Back in 1996, Bill Gates coined the term: “Content is King” in his essay of the same name. (If you’re interested in content strategy, and you’ve never read it, it’s worth a read. You can find it right here). And even though that was 25+ years ago, it’s just as true now as it was back then; if not truer. Content really is king.
Nowadays, you can’t see success in your digital strategy if you don’t have a successful, evolving content strategy in place; the two go hand-in-hand.
And that’s where a content lifecycle plan comes in (and why it’s so important). That’s where you establish a combined, thought-out plan that enables you to build and maintain your overall content lifecycle flow from end-to-end.
To be successful, your content lifecycle plan should follow these 4 main stages:
Stage 1: Strategy and Planning
The strategy and planning phase is where you put together a plan outlining all of the details around the content you’ll be producing, like:
- The reason you’re producing content,
- Who exactly you’re producing it for,
- The topics of the content you’re producing,
- The format you’ll be producing it in,
- How often you’ll be producing it,
Ideally, you should be able to plan out anywhere from 3-6 months worth of content, based around what your audience is actually searching; and while blog posts and your blog strategy is probably going to be a big part of that, it doesn’t necessary end there. You could also plan to include additional/new page content, videos, infographics, podcasting, and a lot more.
If you’re not sure how to approach it, a good course of action here is to identify 3-5 individual, specific target audiences and outline 5-10 questions that each of those audiences is asking you, and if your plan is to produce 1 piece of content per week, you have 6 months worth of content.
★ Want to learn more about planning content strategically? Have a look at these posts:
- Planning a Successful Content Strategy for Your Real Estate Website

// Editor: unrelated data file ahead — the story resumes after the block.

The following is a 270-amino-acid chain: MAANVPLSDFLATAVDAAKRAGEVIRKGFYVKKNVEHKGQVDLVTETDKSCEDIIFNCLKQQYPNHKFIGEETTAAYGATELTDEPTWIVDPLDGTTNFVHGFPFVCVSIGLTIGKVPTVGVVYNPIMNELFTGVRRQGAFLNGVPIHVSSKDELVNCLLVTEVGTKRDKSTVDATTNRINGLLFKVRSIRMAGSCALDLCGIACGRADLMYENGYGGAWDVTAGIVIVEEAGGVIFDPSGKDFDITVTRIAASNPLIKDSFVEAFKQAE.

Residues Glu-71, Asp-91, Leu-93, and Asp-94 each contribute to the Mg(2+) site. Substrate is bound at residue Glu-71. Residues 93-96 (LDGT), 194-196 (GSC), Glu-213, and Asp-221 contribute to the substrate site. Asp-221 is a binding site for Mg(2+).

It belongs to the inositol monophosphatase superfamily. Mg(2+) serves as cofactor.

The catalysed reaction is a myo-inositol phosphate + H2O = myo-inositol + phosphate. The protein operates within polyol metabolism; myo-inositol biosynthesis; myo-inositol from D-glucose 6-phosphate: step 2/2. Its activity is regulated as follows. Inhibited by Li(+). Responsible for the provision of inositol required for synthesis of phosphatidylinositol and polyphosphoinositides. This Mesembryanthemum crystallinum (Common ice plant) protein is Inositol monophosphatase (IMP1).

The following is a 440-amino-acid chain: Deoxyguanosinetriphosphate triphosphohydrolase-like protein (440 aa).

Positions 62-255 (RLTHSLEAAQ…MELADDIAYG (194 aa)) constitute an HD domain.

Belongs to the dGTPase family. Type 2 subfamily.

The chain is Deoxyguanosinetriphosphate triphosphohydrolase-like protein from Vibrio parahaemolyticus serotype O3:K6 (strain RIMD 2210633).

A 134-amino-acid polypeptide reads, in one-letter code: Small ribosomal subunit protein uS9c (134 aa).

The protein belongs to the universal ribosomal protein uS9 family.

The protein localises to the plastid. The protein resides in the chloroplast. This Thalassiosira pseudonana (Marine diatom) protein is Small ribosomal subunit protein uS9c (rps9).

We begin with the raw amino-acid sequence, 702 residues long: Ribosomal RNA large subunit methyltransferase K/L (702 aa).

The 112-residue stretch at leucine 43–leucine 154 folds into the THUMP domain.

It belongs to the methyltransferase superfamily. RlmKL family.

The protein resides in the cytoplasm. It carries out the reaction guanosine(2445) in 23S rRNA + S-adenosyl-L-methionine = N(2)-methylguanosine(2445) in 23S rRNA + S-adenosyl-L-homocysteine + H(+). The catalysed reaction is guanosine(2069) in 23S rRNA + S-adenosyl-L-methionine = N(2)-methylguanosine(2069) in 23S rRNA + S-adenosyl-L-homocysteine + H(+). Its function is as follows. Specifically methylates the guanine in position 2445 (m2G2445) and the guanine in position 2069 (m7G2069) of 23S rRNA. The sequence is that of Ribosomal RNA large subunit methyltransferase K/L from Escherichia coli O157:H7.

- Why Your Target Audience Shouldn’t Be Anyone and Everyone
- Finding Your Target Audience, and Why You Should
- Why Agents Should be Investing in Their Real Estate Blog Strategy
- Building a Lead Generation Strategy Through Education
Stage 2: Production and Content Creation
The production and content creation stage is where you actually do the work to produce all of the content that you’ve planned.
While you certainly don’t need to produce all of it at once, you should have a goal in place to produce your content at regular periods of time, so that it all gets done according to your plan.
★ Want to learn more about content production and creation? Have a look at these posts:
- How to Plan and Produce Content that Attracts and Engages
- Optimizing Your Content for Humans (And Not Just for Search Engines)
- How to Build Video Into Your Content and SEO Strategy
Stage 3: Content Marketing
The content marketing stage is where you develop your plan around how you get your content in front of the right people, at the right time, for the right reasons.
Without a content marketing strategy in place, there isn’t much point to writing your content in the first place as no one will know it exists.
Your content marketing strategy could include pushing your content out through social media, SEO, advertising, and a lot more.
★ Want to learn more about content marketing? Have a look at these posts:
- What it Takes to Build a Solid Content Marketing Strategy
- Metrics to Measure the Success of Your Content Marketing Strategy
Stage 4: Content Auditing and Reworking
The content auditing and reworking stage is where you look at your published content, determine what’s working and what isn’t working, and then take the necessary steps to improve it. Improving usually means your content will either be deleted or updated.
- If your content is no longer relevant, doesn’t get any visitors at all, and can’t really be updated, you should delete it. For example, old listings or market update posts that are 5+ years old should be deleted.
- If your content is still relevant, gets some traffic, and has a general topic that makes sense to be reworked, you should update it. For example, older posts buying or selling scenarios that can be logically updated should be.
★ Want to learn more about content auditing? Have a look at these posts:
- How (and Why) to Audit Your Real Estate Website’s Content
- Using Pillar Pages to Make Old Content More Accessible
Putting a strong content lifecycle in place will not only help you get the most value out of the content you produce, but also, help your audience get the most value out of it as well, which is a win-win for everyone.
Want to improve your overall lead generation plan? Download our Lead Management Workbook. It’s a self-guided, interactive workbook where you answer questions about your current lead generation plan, outline what’s working and what isn’t working, and put together a plan to improve it. And, it’s free to download.